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Environment & Climate Change

Gray wolf confirmed in lower peninsula

Gray wolf
Little Traverse Bay Bands of Odawa Indians
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The presence of a gray wolf in Michigan's lower peninsula was confirmed this week.  

In the winter of 2014, a motion-activated wildlife camera on the reservation of the Little Traverse Bay Bands of Odawa Indians captured several shots of what appeared to be a wolf.

The tribe said a biologist with the LTBB Natural Resource Department found tracks consistent with those of a wolf in the vicinity of the camera.

DNA analysis of scat also found in the location confirmed the presence of a male gray wolf.

It's the first confirmed sighting of a gray wolf on the LTBB reservation, although Doug Craven, director of the LTBB's Natural Resource Department, said there have been anecdotal reports of others.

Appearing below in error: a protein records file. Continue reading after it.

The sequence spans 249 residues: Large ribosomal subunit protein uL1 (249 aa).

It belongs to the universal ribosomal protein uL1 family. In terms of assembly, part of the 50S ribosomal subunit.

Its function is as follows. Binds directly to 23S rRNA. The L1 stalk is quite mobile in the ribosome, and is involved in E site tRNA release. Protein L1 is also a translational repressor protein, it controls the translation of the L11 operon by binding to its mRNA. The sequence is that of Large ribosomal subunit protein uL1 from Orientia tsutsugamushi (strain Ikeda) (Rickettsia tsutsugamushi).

Craven said the reservation has been using a bait station and tracking surveys to monitor for wolves for nearly 15 years.

He said the recent confirmed sighting didn't surprise him, given the severity Michigan's last two winters. 

"There's been quite a bit of ice coverage, making it entirely possible that wolves from the UP or even Ontario can easily cross the ice to get into northern lower Michigan," Craven said.

This is only the second confirmed gray wolf sighting in the lower peninsula since 1910. 

In 2004, a coyote hunter in Presque Isle County accidentally killed a gray wolf that had been previously trapped and collared.

Gray wolves are currently listed as "endangered" in Michigan.

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